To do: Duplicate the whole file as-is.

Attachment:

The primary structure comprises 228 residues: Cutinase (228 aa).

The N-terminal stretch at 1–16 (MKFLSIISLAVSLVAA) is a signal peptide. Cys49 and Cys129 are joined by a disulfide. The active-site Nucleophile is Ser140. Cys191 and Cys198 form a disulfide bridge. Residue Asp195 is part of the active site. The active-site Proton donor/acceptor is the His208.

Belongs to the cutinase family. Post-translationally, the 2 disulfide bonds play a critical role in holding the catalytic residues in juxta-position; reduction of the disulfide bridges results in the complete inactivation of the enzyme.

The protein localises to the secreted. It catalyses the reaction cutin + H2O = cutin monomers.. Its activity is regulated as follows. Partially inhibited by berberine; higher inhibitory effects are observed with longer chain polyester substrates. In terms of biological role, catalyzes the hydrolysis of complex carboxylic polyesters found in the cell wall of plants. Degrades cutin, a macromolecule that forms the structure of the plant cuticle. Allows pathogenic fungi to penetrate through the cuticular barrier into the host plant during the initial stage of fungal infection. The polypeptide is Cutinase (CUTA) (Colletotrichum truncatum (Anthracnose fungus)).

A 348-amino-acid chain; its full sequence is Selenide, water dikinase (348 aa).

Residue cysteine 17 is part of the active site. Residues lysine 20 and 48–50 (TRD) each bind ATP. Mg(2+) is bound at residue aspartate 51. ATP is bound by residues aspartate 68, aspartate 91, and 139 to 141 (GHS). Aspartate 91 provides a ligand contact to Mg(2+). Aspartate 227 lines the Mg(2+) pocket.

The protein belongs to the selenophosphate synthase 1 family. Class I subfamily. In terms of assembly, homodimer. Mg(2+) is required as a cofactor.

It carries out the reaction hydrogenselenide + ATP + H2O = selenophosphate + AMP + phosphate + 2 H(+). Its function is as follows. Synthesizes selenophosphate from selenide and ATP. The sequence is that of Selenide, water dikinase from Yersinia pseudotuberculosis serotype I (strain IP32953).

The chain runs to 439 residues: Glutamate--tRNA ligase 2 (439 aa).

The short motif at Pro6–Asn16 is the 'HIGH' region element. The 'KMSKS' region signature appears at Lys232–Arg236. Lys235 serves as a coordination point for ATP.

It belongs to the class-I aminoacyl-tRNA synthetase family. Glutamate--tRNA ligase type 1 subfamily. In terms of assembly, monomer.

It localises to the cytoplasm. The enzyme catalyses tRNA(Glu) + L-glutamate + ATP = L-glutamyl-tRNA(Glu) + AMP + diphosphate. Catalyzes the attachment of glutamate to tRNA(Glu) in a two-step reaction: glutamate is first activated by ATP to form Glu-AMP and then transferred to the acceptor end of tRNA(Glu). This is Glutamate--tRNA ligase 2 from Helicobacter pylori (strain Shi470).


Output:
The primary structure comprises 228 residues: Cutinase (228 aa).

The N-terminal stretch at 1–16 (MKFLSIISLAVSLVAA) is a signal peptide. Cys49 and Cys129 are joined by a disulfide. The active-site Nucleophile is Ser140. Cys191 and Cys198 form a disulfide bridge. Residue Asp195 is part of the active site. The active-site Proton donor/acceptor is the His208.

Belongs to the cutinase family. Post-translationally, the 2 disulfide bonds play a critical role in holding the catalytic residues in juxta-position; reduction of the disulfide bridges results in the complete inactivation of the enzyme.

The protein localises to the secreted. It catalyses the reaction cutin + H2O = cutin monomers.. Its activity is regulated as follows. Partially inhibited by berberine; higher inhibitory effects are observed with longer chain polyester substrates. In terms of biological role, catalyzes the hydrolysis of complex carboxylic polyesters found in the cell wall of plants. Degrades cutin, a macromolecule that forms the structure of the plant cuticle. Allows pathogenic fungi to penetrate through the cuticular barrier into the host plant during the initial stage of fungal infection. The polypeptide is Cutinase (CUTA) (Colletotrichum truncatum (Anthracnose fungus)).

A 348-amino-acid chain; its full sequence is Selenide, water dikinase (348 aa).

Residue cysteine 17 is part of the active site. Residues lysine 20 and 48–50 (TRD) each bind ATP. Mg(2+) is bound at residue aspartate 51. ATP is bound by residues aspartate 68, aspartate 91, and 139 to 141 (GHS). Aspartate 91 provides a ligand contact to Mg(2+). Aspartate 227 lines the Mg(2+) pocket.

The protein belongs to the selenophosphate synthase 1 family. Class I subfamily. In terms of assembly, homodimer. Mg(2+) is required as a cofactor.

It carries out the reaction hydrogenselenide + ATP + H2O = selenophosphate + AMP + phosphate + 2 H(+). Its function is as follows. Synthesizes selenophosphate from selenide and ATP. The sequence is that of Selenide, water dikinase from Yersinia pseudotuberculosis serotype I (strain IP32953).

The chain runs to 439 residues: Glutamate--tRNA ligase 2 (439 aa).

The short motif at Pro6–Asn16 is the 'HIGH' region element. The 'KMSKS' region signature appears at Lys232–Arg236. Lys235 serves as a coordination point for ATP.

It belongs to the class-I aminoacyl-tRNA synthetase family. Glutamate--tRNA ligase type 1 subfamily. In terms of assembly, monomer.

It localises to the cytoplasm. The enzyme catalyses tRNA(Glu) + L-glutamate + ATP = L-glutamyl-tRNA(Glu) + AMP + diphosphate. Catalyzes the attachment of glutamate to tRNA(Glu) in a two-step reaction: glutamate is first activated by ATP to form Glu-AMP and then transferred to the acceptor end of tRNA(Glu). This is Glutamate--tRNA ligase 2 from Helicobacter pylori (strain Shi470).